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Also known asBando thaing
Country of originMyanmar Myanmar
Olympic sportNo

Bando (Burmese: ဗန်တို, pronounced [bàɰ̃dò]) is a defensive unarmed martial art from Myanmar.[1] Bando is sometimes mistakenly used as a generic word for all Burmese martial arts, but it is only one martial art; Burmese fighting systems collectively are referred to as thaing.[2]


Eagle style

As with most Asian martial arts, bando schools start off by teaching the basic stances and footwork. This preliminary stage of training traditionally lasts for several months, although many instructors today avoid doing so. In the second stage of training, a series of blocking and parrying techniques is taught. Bando prioritises defense over offense so that the student will be able to protect themselves should the need arise. The defensive approach is also meant to discourage aggression and teach students to apply their skills with care.[3] Offensive moves are taught in the third stage.

Most of bando's techniques are taught through forms or aka. Aka are first practiced solo, before the student progresses to partnered sets performed with two or more partners. The final stage is that of applying the techniques in contests, much like free sparring.[4]


Scorpion kick

Bando emphasises defense as the best offense by leaving the initiative to the opponent and relying heavily on counter-maneuvers.[5] Once the threat has been evaluated it is possible to respond with an appropriate counter, so too is destroying the opponent's weapon. If the adversary's hand or foot is broken, for example, the conflict is effectively ended. Typically, a bando exponent will first withdraw before beginning the counter-strike followed by grappling or locking. The head, shoulder, elbow, knee, and foot are all used for offensive purposes. Close-quarter combat is favoured.

Offensive forms in bando are based on the movements of animals, probably through the influence of animal styles from India and China. The moves and attitude in each pattern are characterised by the animal which they imitate. The highest form, as in Indian Śastravidyā, is the panther which combines all the previous forms.

Animal form Characteristic
Boar Rushing attacks, especially with the elbows and knees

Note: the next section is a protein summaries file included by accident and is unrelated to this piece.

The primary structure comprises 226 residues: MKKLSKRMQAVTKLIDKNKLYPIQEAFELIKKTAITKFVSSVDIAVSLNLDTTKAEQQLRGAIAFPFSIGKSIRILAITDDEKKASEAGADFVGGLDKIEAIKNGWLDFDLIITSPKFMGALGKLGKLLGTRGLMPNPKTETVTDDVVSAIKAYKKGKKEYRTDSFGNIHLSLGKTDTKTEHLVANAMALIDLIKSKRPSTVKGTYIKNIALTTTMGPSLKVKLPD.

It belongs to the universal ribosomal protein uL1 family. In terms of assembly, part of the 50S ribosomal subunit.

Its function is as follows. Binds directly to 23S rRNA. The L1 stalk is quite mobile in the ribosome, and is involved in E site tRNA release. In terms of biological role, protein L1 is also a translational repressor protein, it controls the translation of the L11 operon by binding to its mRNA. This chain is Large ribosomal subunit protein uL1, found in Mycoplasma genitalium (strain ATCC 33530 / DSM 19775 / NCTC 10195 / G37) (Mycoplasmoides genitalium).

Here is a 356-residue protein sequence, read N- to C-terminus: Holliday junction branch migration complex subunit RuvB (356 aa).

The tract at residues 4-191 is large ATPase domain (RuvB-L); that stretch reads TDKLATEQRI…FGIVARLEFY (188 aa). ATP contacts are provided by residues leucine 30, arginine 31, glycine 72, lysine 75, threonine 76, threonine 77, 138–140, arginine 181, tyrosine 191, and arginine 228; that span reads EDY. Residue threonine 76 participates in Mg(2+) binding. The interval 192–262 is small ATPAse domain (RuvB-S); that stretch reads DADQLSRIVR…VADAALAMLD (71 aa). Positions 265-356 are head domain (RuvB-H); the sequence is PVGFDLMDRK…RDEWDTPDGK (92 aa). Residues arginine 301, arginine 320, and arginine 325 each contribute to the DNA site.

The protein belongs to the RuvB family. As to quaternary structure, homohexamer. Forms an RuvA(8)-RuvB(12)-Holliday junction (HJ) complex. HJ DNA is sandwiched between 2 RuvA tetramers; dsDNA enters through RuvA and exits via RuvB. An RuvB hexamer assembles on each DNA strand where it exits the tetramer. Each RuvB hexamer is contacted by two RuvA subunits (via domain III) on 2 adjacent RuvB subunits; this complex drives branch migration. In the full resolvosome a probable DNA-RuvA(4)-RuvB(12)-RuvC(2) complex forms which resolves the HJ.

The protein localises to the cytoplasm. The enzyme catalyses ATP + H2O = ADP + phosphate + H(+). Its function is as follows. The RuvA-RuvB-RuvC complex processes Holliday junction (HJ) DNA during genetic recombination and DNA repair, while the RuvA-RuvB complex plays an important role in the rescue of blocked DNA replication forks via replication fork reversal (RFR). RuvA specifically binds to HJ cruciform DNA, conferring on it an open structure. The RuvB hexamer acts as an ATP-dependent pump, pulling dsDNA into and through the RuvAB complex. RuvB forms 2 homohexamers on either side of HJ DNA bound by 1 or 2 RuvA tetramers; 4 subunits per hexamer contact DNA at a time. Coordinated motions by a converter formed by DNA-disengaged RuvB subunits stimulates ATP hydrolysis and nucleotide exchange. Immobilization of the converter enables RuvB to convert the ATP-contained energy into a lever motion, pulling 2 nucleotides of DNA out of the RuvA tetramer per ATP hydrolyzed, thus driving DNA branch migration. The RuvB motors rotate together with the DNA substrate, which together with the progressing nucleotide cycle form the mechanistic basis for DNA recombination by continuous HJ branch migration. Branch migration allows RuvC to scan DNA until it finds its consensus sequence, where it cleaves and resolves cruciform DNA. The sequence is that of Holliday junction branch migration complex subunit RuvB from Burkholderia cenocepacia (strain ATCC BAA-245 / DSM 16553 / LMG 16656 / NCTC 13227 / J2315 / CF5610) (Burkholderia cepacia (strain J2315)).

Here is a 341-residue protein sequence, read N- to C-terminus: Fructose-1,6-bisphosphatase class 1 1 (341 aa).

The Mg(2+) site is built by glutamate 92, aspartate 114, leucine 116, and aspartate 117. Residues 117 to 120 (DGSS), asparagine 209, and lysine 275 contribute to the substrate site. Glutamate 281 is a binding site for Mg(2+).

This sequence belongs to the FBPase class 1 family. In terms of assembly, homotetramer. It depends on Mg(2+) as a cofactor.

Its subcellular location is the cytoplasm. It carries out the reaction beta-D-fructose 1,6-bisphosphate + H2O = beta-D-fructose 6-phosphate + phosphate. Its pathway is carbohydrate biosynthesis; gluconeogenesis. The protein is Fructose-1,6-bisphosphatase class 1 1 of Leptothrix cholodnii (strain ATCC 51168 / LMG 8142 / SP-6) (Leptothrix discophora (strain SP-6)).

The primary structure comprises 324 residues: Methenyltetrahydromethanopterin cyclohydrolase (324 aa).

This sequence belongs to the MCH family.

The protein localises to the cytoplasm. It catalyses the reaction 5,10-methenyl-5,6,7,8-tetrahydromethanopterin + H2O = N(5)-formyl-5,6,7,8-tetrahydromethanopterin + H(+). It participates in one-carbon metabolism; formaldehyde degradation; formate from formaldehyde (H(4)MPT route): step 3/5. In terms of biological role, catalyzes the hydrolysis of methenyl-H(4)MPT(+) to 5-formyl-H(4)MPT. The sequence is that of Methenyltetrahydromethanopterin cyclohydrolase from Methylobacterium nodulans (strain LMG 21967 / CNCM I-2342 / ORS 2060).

Bull Charging strikes and tackling
Cobra Attacks to the upper vital points
Deer Short leaps used to jump away from an attacker
Eagle Striking and blocking with both hands
Monkey Agile movements
Heron Fast arm movements and short jumps
Leopard Circling around, leaping at and tearing at opponents
Python Chokes and locks
Scorpion Pinching and seizing nerve centres
Tiger Clawing attacks
Viper Attacks to the lower vital points
Black panther Taught by some teachers as a combination of all the animal forms

The International Bando Association

Tiger style

After WWII, Ba Than (Gyi), then director of physical education and athletics for the Union of Burma, tried to unite the techniques from the different bando styles and modernize them by founding a new Hanthawaddy bando system. Donn F. Draeger describes the organisation's founding as follows:

In 1933 the Military Athletic Club was formed at Maymyo in northern Burma by Gurkha Officers. By the end of the decade the club included Chin, Burmese, Kachin and Karen army officers. G. Bahadur, a Gurkha, was elected the first chairman of the club. Another luminary was Ba Than (Gyi) who was to serve twenty five years as Director of Physical Education of Burma before retiring. ...the International Bando Association, was established recently by Ba Than (Gyi) in memory of those who died in the China-Burma-India area for the allied cause in World War II. As such, it continues the work of the Military Athletic Club, which lapsed in 1948. It has of course a more international character, and Maung Gyi, its teacher accredited to the United States, is the son of Ba Than (Gyi). Maung Gyi a versatile fighter in his own right, having studied Chinese, Indian, Japanese and Western methods.[3]